from Zoe Noe travelling through
Mosel River region W. Germany 10/8/89
Before I left San Francisco last month, several people were asking me, “Why are you going to Europe in the fall?” as if I'm crazy or something. I'd just tell them that it feels like the right time to go, or else mention how I wish to avoid the onslaught of American tourists, though being near a U.S. Air Force base is annoying as hell when those planes roar overhead about once every hour.
Autumn is a wonderful time to be here--the many trees are turning color, and grape picking season is in full swing. Yesterday I was walking in the town and an older man invited me inside his ancient wine cellar and siphoned me off a glass. It was about the best tasting stuff I'd ever had, and even the fact that we could barely speak a word to each other didn't take away from its magic.
W. Berlin 11/14/89
I'm in Berlin, and everything in the carnival-like atmosphere by the Wall seems to confirm that heady sense of being right in the center of the universe. So many bright lights and television cameras; I wonder are they just following a story, or are they helping to create it just by being here?
I finally made it to the other side of the Wall yesterday. I'd planned to get there sometime in the afternoon, but the line-up at Checkpoint Charlie was so thick that it was dark before I actually got into the city. Wandered around searching for a suitable cafe in and around what's purported to be the East Bloc's most fashionable shopping district. I was curious to see if there was anything resembling the circus atmosphere on the west side of the Brandenburg Gate, but the contrast could not be more stark--the whole place cordoned off by police, and pervaded by a tense, ghostly quiet; with only a few scattered onlookers. I wandered the streets, thinking how unusually quiet it was for a Friday night, when I suddenly encountered a large demonstration. I joined the crowd, and though I understood little of the words, I liked one particular banner picturing a can of Coca-Cola, asking, “Is This All?” The timing was particularly apt, for many East German activists are already beginning to fear that their revolutionary movement is being diluted by the appeal of consumer items from the west.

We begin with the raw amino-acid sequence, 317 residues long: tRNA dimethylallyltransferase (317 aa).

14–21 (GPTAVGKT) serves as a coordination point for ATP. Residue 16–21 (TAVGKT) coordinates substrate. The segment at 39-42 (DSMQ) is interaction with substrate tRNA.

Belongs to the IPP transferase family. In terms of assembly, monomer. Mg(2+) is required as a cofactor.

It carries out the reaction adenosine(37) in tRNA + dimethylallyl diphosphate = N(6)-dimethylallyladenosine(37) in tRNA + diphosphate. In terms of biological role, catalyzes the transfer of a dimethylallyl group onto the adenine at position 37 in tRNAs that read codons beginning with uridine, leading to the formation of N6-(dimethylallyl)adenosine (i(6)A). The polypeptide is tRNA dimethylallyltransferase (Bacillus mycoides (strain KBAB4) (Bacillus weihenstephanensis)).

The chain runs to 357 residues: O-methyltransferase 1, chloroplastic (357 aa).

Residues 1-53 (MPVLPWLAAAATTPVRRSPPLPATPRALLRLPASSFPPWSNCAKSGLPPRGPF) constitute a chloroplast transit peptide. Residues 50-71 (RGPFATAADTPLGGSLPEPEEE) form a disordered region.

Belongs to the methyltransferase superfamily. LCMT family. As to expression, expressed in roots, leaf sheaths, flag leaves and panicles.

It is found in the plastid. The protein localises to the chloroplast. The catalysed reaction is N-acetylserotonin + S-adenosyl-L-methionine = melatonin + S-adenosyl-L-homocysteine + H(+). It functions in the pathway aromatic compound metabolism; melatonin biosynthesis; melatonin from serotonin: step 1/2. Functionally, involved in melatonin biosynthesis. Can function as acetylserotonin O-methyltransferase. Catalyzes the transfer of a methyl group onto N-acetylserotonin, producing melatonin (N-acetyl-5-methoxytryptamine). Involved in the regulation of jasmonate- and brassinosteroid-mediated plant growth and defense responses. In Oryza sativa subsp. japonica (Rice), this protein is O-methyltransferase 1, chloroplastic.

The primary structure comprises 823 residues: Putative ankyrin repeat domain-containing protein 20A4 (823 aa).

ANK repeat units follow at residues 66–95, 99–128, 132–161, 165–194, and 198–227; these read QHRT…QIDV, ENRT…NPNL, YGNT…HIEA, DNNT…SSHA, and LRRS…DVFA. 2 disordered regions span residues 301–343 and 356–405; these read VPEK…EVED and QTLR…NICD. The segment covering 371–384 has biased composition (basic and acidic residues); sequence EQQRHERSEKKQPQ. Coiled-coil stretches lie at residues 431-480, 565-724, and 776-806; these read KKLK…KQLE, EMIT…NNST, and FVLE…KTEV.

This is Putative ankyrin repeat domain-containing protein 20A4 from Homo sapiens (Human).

As the rally ended, I was invited to a party by some folks who told me it was the DDR's first-ever big student demonstration where students had gathered from all over the country. Some of them had come all the way from Rostock to be here. The party was very joyous and simple; sort of like an urban barn dance. I feel a kinship and respect for the East Germans who choose to stay rather than flee. At least 3 different people offered me a place to stay, but alas, my day visa required me to be back in West Berlin by midnight.
I rolled into Prague yesterday evening; alone with a language that offered me no clues. On the platform, while wondering how to get situated, I saw a pair with big backpacks speaking what sounded like English! They were a couple of Australians looking just as confused as I felt, so we teamed up and found accommodations together.
Jubilant pandemonium has surrounded us from the moment the subway sped us to Wenceslas Square. Every subway wall, and many a store window is practically wallpapered with typewritten manifestos, petitions, homemade posters and political cartoons, stickers, tricolor flags; and such a profusion of candles and flowers that practically every corner is a shrine. It's hard to believe we're in a subway station. I wish I could understand Czech! Most of the manifestos are dated, and though I can't read them there's still this obvious sense that things are moving so fast that if something is more that 2 days old it's pretty much ancient history. This is the spontaneous free press, and a plethora of posters are announcing tomorrow's General Strike (Generalni Stavka) from noon to 2.
Ascending into Wenceslas Square, we gawked at the enormity and fervor of a chanting crowd surrounding the monument. Somebody clued us in that this wasn't the big demonstration; the big one had taken place hours earlier. Later, during dinner at a pub (with a psychic waiter who kept slamming full mugs of beer on our table before we'd think to open our mouths), the next table was erupting between about 8 shitfaced guys still delirious over Jakes' resignation the previous day. A while later most of them attached themselves to our table, boisterous and eager to try out their English on us.